I think Jason Guriel is a genius prose stylist, and as an editor he’s a gentleman and very sharp, but I’m not convinced by his polemic in The Walrus against self-consciously political art. Maybe Auden’s right that poetry makes nothing happen, but only if you define “poetry” (and “happen”) pretty narrowly. Art can make better political imagination happen. It can make greater clarity about the nature of things happen. Plato exiled the poets from his Republic, but Plato’s own poetry (e.g. The Republic!) made a hell of a lot of Western consciousness happen.
I share Jason’s impatience with sentimental odes to art’s politically redemptive power. It’s true that, as he says, “the degree to which one’s earnest message is on the right side of history isn’t enough to redeem a cliché image or rote expression.” But just because there’s loads of dumb talk about art out there, reams of facile politicking in and around it, doesn’t mean art should abdicate in the face of intolerable social problems. Dazzling style gives delight, which matters, but such virtuosity can be placed in the service of any end, and all ends aren’t equally defensible. You have to weigh them and choose.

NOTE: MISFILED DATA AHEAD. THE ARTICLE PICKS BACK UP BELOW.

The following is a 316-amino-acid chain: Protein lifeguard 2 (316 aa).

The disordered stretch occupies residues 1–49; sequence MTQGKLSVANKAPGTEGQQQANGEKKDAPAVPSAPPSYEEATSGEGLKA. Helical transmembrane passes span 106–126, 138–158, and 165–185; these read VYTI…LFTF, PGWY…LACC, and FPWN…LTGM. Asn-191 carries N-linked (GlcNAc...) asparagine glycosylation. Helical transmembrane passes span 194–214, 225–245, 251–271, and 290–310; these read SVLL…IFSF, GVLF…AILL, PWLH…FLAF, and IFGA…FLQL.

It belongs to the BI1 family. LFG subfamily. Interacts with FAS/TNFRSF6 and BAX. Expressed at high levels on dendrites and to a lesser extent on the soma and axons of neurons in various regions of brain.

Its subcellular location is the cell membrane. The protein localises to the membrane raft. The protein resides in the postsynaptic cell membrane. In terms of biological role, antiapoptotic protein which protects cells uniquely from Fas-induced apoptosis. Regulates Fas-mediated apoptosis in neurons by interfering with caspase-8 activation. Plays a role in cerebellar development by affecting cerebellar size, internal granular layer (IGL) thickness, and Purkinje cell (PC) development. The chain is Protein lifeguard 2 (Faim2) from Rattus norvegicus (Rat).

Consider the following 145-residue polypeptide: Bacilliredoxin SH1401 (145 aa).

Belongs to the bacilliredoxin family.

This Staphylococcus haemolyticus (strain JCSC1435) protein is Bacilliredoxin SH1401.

Jason’s choosing not to choose, taking style as its own end, is a classic liberal move: an assertion of individual freedom (style) and achieved personal responsibility (craft), coupled with a rejection of noisy collectivist activisms — which, on closer inspection, turns out to be itself a highly activist politics in defense of the existing liberal order, a worldview that represents itself as the inevitable, the only rational basis for consensus. It elides the economic, cultural, historical reasons why many people can’t or won’t assent to that consensus, and why they might look to art for various kinds of help.
You could maybe defend Jason’s position, or one thematically related to it, by making the argument Pierre Bourdieu proposes about “art for art’s sake”: that it’s not at all apolitical but instead represents a stronghold of autonomy from an all-pervading market logic. The market tends to assimilate most of what we’d consider Western art creation, though, so I’m not sure that’s a way out. Maybe the more productive thing would be to argue for subtler, smarter political art. Even if apolitical art were desirable, it isn’t possible.